A Perfect Duluth Evening

Boaters and landlubbers alike gather on the shores of Lake Superior for a “Concert on the Pier.” In the far background, you can see sailboats doing their Wednesday night races.

A historic mansion on the shores of Lake Superior in Duluth, Minnesota, offers free concerts on Wednesday evenings during summer. Local musicians play on a pier that juts out into the lake as hundreds of listeners lounge on blankets on the Glensheen Mansion grounds and the rocky shoreline. Boaters take advantage of the concerts as well, anchoring just off the pier. I should explain that all manner of watercraft people show up to listen: paddleboarders, kayakers, canoers, sailors, inner tubers.

I had never been to one of these concerts before. It was the last of the season, the weather was warm and calm, and some of my favorite musicians were playing – Jacob Mahon and Teague Alexy – in Teague’s “Common Thread” band. So, Russ and I grabbed our folding chairs and headed to the shore.

Since these events are so well-attended, parking space is at a premium. We parked in a neighborhood about a quarter mile away and walked onto the mansion grounds. We got there about an hour early so we would have a chance to sit in a good location.

The view from our concert spot on the beach. That’s the moon rising.

The best spots with direct views of the pier were already filled with picnickers. We noticed a small rocky hill on the beach behind the pier and decided to head there. We soon discovered that getting to the hill required fording the end of a creek (Tischer Creek) that runs through the property into the lake. Luckily, water levels were low enough that this was a simple task, requiring only a few steps on some well-placed rocks.

We planted our chairs to stake our claim and then headed out to investigate the food trucks, ice cream stand, and adult beverage purveyors on the grounds. We had just enough time to obtain some treats and return when the music began.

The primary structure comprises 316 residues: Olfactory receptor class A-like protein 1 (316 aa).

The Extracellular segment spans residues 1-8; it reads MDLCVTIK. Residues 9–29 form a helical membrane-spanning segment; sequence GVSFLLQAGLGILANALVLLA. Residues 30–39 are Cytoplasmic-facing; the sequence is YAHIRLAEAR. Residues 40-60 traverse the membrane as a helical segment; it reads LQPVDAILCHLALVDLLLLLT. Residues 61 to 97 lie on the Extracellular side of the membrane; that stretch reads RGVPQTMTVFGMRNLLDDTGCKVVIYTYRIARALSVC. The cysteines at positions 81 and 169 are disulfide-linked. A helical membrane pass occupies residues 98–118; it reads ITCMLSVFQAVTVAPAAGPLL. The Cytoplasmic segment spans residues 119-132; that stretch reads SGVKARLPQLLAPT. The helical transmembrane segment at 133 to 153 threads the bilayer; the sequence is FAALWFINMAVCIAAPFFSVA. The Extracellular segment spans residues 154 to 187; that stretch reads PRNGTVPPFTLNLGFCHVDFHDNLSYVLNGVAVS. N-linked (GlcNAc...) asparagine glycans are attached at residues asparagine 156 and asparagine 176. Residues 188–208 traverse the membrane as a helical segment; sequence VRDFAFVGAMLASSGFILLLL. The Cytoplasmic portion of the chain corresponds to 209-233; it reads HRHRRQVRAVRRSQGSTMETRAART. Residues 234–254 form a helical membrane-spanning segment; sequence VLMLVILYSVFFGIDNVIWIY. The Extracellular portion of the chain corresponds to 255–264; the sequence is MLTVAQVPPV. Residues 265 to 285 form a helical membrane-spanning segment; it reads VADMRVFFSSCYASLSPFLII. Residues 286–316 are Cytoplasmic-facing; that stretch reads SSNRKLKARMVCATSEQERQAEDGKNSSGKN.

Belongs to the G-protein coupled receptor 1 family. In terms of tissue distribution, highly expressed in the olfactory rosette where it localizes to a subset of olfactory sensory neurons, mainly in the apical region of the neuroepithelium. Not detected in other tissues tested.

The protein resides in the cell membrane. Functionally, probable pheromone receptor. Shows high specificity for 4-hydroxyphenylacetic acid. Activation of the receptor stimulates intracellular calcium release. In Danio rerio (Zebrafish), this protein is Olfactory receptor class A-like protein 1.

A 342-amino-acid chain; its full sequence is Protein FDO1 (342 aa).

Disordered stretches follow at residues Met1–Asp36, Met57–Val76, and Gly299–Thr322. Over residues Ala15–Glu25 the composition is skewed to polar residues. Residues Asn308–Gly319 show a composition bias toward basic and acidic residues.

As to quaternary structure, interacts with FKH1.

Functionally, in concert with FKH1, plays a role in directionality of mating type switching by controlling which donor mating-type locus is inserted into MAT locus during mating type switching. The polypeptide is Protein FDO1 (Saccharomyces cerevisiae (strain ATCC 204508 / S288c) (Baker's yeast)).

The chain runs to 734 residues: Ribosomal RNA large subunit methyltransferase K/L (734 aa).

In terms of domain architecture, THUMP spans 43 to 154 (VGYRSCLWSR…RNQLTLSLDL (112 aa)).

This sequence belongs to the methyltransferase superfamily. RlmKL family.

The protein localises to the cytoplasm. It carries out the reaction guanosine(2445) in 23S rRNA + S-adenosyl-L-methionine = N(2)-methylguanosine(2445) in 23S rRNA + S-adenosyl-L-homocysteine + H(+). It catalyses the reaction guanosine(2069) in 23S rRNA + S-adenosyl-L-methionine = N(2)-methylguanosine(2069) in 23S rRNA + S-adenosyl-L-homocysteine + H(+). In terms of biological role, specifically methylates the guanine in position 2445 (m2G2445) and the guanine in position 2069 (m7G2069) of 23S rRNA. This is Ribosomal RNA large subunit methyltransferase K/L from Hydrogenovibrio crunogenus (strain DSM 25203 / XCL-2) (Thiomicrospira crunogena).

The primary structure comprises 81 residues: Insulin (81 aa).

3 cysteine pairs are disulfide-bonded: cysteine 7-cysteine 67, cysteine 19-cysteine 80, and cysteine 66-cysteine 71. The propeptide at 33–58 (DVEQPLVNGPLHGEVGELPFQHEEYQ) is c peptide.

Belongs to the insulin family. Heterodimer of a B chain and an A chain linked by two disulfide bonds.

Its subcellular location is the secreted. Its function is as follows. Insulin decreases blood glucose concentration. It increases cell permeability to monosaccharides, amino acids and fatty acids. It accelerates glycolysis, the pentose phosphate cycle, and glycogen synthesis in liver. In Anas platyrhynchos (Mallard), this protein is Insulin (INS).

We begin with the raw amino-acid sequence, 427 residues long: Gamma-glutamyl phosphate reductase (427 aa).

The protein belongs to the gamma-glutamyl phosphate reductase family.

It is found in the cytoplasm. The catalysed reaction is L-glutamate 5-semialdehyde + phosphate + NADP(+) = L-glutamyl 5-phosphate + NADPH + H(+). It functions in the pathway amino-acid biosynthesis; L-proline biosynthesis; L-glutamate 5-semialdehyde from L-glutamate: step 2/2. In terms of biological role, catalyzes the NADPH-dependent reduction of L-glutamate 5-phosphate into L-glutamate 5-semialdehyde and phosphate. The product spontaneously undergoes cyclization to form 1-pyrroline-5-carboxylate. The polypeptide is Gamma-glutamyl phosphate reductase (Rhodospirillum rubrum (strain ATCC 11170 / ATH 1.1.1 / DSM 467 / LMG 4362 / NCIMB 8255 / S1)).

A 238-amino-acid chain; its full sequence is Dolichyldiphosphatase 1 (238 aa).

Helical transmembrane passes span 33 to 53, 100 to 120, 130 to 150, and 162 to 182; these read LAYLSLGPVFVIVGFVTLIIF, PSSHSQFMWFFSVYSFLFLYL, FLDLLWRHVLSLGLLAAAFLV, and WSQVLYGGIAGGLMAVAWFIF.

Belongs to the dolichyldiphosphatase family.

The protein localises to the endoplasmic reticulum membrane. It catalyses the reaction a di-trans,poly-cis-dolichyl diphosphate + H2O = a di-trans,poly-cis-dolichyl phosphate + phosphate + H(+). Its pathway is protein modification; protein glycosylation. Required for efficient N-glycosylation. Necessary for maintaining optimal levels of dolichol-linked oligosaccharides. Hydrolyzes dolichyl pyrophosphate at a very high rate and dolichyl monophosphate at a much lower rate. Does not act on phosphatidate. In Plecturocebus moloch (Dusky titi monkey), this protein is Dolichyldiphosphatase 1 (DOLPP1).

Teague’s songs have been described as “an inviting style of laid-back roots music” with a few Irish ditties sprinkled here and there. It was perfect for listening as the sun set in pinks and periwinkle blues over the lake.

More boats arrived until a minor flotilla floated in front of the pier. The boaters had the best seats!

Neighbors greeted neighbors. Former soccer moms reunited. Children continued their never-ending, generations-long quest to fill up Lake Superior with rocks.

A moonlit path on Lake Superior

Soon, an almost-Harvest-Moon rose, its light trailing a glowing path on the water. The disappearing sun had taken its warmth along with it. Although we wore jackets, a chill from the lake began seeping through. We stayed until we became too uncomfortable, leaving a few songs before the concert’s end.

As we walked back to our car serenaded by the band, the Lake Superior cold in our limbs was offset by warmth toward our community for providing this perfect way to spend a Duluth evening. Glensheen’s Concerts on the Pier are a unique experience. So glad we got our butts down to the shore to enjoy one.

Songs for Dogs

Marie is too busy trying to survive a gray and dreary February in Minnesota so I, Buddy the Wonderdog, am stepping in to write a post.

I want to tell you about a super great thing Marie and Russ did for me and my girlfriend Bea. Yes, I have a live-in girlfriend! Bea is a collie mix rescue dog. She was found in a ditch with her littermates next to a local highway by a mail carrier. Even though she was a stray, I think she’s priceless. She keeps me company when our masters are gone and sometimes even plays with me. Not often, but the rare times she does make me feel all goofy inside.